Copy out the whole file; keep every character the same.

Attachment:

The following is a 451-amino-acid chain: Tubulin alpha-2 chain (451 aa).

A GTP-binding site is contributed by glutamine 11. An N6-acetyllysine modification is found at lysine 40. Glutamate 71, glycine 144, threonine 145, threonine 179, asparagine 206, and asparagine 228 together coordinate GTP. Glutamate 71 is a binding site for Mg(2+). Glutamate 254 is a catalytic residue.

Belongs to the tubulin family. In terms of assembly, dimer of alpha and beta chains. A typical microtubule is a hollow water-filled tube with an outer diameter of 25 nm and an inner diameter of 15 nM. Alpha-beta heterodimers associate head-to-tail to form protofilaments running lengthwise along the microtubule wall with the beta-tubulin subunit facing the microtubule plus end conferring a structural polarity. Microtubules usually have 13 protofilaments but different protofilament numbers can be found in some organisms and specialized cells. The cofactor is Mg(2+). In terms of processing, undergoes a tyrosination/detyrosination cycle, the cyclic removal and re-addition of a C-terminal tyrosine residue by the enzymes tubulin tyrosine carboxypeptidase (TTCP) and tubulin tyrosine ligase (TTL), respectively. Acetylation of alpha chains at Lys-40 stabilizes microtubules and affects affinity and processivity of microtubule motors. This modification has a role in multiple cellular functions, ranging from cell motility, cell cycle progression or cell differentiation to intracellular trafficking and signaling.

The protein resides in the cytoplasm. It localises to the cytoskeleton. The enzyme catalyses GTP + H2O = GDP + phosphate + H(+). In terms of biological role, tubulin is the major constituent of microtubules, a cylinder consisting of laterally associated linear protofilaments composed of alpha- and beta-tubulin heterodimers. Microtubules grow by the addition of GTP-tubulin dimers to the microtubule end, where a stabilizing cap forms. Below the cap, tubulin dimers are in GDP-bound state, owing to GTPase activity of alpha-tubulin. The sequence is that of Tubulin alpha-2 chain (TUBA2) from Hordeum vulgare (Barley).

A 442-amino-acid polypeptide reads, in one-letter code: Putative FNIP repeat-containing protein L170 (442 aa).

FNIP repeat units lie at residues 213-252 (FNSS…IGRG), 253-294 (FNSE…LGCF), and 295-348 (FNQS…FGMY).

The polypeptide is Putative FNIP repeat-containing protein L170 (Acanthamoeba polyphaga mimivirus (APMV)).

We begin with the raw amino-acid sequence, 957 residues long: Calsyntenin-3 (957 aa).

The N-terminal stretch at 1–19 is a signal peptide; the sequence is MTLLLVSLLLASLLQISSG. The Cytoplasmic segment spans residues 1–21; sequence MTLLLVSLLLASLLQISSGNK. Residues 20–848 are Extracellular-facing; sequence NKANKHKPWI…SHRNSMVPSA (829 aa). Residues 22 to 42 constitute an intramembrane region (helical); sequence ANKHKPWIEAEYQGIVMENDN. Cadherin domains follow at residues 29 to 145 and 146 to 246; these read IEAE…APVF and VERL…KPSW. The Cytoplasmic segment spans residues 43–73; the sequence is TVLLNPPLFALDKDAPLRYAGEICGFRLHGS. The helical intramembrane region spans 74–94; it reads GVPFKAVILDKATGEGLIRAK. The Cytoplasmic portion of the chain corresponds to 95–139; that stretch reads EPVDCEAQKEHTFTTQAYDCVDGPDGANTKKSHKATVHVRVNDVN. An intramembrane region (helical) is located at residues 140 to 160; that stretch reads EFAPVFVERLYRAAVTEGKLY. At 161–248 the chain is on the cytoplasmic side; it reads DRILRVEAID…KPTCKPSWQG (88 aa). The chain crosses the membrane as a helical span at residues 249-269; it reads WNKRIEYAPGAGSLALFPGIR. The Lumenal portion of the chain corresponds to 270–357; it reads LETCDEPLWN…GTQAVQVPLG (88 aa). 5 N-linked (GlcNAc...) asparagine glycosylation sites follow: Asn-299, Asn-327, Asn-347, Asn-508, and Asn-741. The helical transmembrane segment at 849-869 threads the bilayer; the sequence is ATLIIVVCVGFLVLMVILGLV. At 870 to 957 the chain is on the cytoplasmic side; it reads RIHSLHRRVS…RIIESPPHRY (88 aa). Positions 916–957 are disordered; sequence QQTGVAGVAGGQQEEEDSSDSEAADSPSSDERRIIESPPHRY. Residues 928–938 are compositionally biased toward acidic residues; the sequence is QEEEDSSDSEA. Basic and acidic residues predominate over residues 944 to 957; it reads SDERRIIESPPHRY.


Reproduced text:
The following is a 451-amino-acid chain: Tubulin alpha-2 chain (451 aa).

A GTP-binding site is contributed by glutamine 11. An N6-acetyllysine modification is found at lysine 40. Glutamate 71, glycine 144, threonine 145, threonine 179, asparagine 206, and asparagine 228 together coordinate GTP. Glutamate 71 is a binding site for Mg(2+). Glutamate 254 is a catalytic residue.

Belongs to the tubulin family. In terms of assembly, dimer of alpha and beta chains. A typical microtubule is a hollow water-filled tube with an outer diameter of 25 nm and an inner diameter of 15 nM. Alpha-beta heterodimers associate head-to-tail to form protofilaments running lengthwise along the microtubule wall with the beta-tubulin subunit facing the microtubule plus end conferring a structural polarity. Microtubules usually have 13 protofilaments but different protofilament numbers can be found in some organisms and specialized cells. The cofactor is Mg(2+). In terms of processing, undergoes a tyrosination/detyrosination cycle, the cyclic removal and re-addition of a C-terminal tyrosine residue by the enzymes tubulin tyrosine carboxypeptidase (TTCP) and tubulin tyrosine ligase (TTL), respectively. Acetylation of alpha chains at Lys-40 stabilizes microtubules and affects affinity and processivity of microtubule motors. This modification has a role in multiple cellular functions, ranging from cell motility, cell cycle progression or cell differentiation to intracellular trafficking and signaling.

The protein resides in the cytoplasm. It localises to the cytoskeleton. The enzyme catalyses GTP + H2O = GDP + phosphate + H(+). In terms of biological role, tubulin is the major constituent of microtubules, a cylinder consisting of laterally associated linear protofilaments composed of alpha- and beta-tubulin heterodimers. Microtubules grow by the addition of GTP-tubulin dimers to the microtubule end, where a stabilizing cap forms. Below the cap, tubulin dimers are in GDP-bound state, owing to GTPase activity of alpha-tubulin. The sequence is that of Tubulin alpha-2 chain (TUBA2) from Hordeum vulgare (Barley).

A 442-amino-acid polypeptide reads, in one-letter code: Putative FNIP repeat-containing protein L170 (442 aa).

FNIP repeat units lie at residues 213-252 (FNSS…IGRG), 253-294 (FNSE…LGCF), and 295-348 (FNQS…FGMY).

The polypeptide is Putative FNIP repeat-containing protein L170 (Acanthamoeba polyphaga mimivirus (APMV)).

We begin with the raw amino-acid sequence, 957 residues long: Calsyntenin-3 (957 aa).

The N-terminal stretch at 1–19 is a signal peptide; the sequence is MTLLLVSLLLASLLQISSG. The Cytoplasmic segment spans residues 1–21; sequence MTLLLVSLLLASLLQISSGNK. Residues 20–848 are Extracellular-facing; sequence NKANKHKPWI…SHRNSMVPSA (829 aa). Residues 22 to 42 constitute an intramembrane region (helical); sequence ANKHKPWIEAEYQGIVMENDN. Cadherin domains follow at residues 29 to 145 and 146 to 246; these read IEAE…APVF and VERL…KPSW. The Cytoplasmic segment spans residues 43–73; the sequence is TVLLNPPLFALDKDAPLRYAGEICGFRLHGS. The helical intramembrane region spans 74–94; it reads GVPFKAVILDKATGEGLIRAK. The Cytoplasmic portion of the chain corresponds to 95–139; that stretch reads EPVDCEAQKEHTFTTQAYDCVDGPDGANTKKSHKATVHVRVNDVN. An intramembrane region (helical) is located at residues 140 to 160; that stretch reads EFAPVFVERLYRAAVTEGKLY. At 161–248 the chain is on the cytoplasmic side; it reads DRILRVEAID…KPTCKPSWQG (88 aa). The chain crosses the membrane as a helical span at residues 249-269; it reads WNKRIEYAPGAGSLALFPGIR. The Lumenal portion of the chain corresponds to 270–357; it reads LETCDEPLWN…GTQAVQVPLG (88 aa). 5 N-linked (GlcNAc...) asparagine glycosylation sites follow: Asn-299, Asn-327, Asn-347, Asn-508, and Asn-741. The helical transmembrane segment at 849-869 threads the bilayer; the sequence is ATLIIVVCVGFLVLMVILGLV. At 870 to 957 the chain is on the cytoplasmic side; it reads RIHSLHRRVS…RIIESPPHRY (88 aa). Positions 916–957 are disordered; sequence QQTGVAGVAGGQQEEEDSSDSEAADSPSSDERRIIESPPHRY. Residues 928–938 are compositionally biased toward acidic residues; the sequence is QEEEDSSDSEA. Basic and acidic residues predominate over residues 944 to 957; it reads SDERRIIESPPHRY.